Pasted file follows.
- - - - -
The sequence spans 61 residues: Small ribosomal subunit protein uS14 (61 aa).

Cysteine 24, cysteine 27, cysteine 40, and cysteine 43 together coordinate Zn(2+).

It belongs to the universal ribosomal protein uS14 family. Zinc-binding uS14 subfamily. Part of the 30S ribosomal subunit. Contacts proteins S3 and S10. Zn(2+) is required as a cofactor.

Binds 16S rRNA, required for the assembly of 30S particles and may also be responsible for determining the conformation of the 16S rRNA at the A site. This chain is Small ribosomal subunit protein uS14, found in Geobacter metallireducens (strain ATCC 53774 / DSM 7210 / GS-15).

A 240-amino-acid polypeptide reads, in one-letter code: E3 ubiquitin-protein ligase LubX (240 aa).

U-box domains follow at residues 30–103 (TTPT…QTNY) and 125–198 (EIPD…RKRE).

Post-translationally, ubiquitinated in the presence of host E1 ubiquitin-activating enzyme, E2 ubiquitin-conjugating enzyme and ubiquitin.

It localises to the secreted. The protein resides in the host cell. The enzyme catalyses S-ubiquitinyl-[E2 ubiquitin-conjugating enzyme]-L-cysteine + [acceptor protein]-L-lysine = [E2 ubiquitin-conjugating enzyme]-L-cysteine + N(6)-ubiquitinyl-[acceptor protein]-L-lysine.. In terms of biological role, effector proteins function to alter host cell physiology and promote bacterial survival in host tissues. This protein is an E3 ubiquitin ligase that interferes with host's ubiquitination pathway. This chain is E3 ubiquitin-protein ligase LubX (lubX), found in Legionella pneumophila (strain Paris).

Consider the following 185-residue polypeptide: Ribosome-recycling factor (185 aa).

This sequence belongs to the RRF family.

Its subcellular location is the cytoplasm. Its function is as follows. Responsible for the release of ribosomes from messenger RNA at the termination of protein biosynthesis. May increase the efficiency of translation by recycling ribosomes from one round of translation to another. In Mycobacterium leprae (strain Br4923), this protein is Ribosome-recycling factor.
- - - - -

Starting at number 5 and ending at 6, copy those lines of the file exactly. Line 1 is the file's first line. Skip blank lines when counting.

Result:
A 240-amino-acid polypeptide reads, in one-letter code: E3 ubiquitin-protein ligase LubX (240 aa).

U-box domains follow at residues 30–103 (TTPT…QTNY) and 125–198 (EIPD…RKRE).